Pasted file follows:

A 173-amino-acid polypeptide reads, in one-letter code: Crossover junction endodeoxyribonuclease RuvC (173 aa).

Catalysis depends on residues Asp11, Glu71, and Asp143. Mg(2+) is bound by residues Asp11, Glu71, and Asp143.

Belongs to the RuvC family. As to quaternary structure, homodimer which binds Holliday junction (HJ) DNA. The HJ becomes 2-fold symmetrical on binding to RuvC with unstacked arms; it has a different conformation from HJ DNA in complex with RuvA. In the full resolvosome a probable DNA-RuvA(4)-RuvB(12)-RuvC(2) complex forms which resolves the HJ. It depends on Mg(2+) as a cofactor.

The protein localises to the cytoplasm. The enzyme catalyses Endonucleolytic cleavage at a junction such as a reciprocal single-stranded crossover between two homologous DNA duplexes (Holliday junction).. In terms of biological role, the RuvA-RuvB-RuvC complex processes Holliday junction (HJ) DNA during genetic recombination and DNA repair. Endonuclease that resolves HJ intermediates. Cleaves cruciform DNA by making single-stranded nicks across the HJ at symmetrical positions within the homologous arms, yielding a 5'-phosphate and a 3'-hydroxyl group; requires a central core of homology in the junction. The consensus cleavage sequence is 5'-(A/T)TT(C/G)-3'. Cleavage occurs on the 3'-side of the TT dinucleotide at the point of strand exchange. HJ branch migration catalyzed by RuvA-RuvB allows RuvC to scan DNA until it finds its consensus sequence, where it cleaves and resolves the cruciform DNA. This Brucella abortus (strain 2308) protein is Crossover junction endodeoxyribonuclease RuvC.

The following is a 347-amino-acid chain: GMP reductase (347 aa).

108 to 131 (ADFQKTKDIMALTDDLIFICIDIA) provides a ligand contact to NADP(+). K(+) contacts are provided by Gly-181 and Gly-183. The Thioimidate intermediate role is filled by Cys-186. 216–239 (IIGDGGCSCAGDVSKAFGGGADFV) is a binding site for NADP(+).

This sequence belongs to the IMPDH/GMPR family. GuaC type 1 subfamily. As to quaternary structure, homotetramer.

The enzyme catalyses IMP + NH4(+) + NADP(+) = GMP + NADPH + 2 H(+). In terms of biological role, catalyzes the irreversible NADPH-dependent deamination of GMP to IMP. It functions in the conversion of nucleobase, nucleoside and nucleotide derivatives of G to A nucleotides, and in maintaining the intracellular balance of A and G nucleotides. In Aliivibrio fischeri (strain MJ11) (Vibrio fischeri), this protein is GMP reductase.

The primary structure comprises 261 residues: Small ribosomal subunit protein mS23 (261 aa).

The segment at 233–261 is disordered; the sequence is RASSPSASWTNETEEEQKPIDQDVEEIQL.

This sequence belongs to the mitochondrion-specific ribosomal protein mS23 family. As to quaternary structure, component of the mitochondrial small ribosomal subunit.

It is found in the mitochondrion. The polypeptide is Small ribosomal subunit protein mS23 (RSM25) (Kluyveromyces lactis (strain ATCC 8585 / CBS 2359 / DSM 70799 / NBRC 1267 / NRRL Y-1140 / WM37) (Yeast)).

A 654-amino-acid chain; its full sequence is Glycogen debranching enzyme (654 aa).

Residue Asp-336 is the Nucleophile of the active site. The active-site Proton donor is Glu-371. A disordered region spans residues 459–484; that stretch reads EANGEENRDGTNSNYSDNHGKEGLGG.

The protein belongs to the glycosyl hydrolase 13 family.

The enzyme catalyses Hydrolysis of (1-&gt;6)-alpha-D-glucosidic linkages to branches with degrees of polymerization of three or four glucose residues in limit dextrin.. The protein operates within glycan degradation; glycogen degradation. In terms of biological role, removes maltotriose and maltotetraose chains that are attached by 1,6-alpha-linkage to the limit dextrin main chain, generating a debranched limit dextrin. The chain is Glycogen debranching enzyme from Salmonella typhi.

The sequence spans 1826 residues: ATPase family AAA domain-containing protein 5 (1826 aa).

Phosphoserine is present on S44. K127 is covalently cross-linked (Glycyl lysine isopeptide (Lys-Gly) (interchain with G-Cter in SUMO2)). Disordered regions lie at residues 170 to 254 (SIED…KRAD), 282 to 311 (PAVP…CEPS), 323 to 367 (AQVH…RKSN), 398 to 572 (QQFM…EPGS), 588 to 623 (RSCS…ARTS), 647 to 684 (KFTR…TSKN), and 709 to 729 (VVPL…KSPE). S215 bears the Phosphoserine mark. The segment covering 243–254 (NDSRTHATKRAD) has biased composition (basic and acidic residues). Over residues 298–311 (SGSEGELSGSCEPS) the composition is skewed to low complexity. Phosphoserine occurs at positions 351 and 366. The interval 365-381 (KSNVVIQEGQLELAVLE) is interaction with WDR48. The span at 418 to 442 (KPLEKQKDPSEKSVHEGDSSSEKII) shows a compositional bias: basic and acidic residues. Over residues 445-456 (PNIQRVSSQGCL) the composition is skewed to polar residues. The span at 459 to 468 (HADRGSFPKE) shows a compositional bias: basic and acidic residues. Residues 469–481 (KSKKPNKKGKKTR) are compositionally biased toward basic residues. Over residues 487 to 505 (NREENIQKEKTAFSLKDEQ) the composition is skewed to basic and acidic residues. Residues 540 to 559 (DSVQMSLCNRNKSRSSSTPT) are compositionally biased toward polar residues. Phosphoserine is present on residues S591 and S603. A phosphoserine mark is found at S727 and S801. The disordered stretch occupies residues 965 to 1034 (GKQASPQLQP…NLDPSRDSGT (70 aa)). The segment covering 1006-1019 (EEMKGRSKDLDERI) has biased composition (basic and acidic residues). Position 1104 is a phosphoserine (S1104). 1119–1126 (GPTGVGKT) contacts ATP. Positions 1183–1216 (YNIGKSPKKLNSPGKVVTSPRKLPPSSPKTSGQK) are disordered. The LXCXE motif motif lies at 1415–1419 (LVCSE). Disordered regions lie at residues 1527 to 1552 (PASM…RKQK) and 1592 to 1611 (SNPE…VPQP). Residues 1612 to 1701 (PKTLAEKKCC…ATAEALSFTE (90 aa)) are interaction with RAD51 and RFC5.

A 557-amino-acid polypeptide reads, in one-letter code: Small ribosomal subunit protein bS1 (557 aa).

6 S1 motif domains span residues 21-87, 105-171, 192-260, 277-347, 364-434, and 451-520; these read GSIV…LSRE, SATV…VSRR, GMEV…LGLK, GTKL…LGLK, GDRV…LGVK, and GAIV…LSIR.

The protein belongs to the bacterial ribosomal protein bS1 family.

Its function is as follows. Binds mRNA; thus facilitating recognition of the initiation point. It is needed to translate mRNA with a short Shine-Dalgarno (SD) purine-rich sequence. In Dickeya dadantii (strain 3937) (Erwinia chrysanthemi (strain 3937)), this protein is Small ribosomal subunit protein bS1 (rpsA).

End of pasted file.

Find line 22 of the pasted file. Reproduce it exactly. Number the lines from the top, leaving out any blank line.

Its function is as follows. Binds mRNA; thus facilitating recognition of the initiation point. It is needed to translate mRNA with a short Shine-Dalgarno (SD) purine-rich sequence. In Dickeya dadantii (strain 3937) (Erwinia chrysanthemi (strain 3937)), this protein is Small ribosomal subunit protein bS1 (rpsA).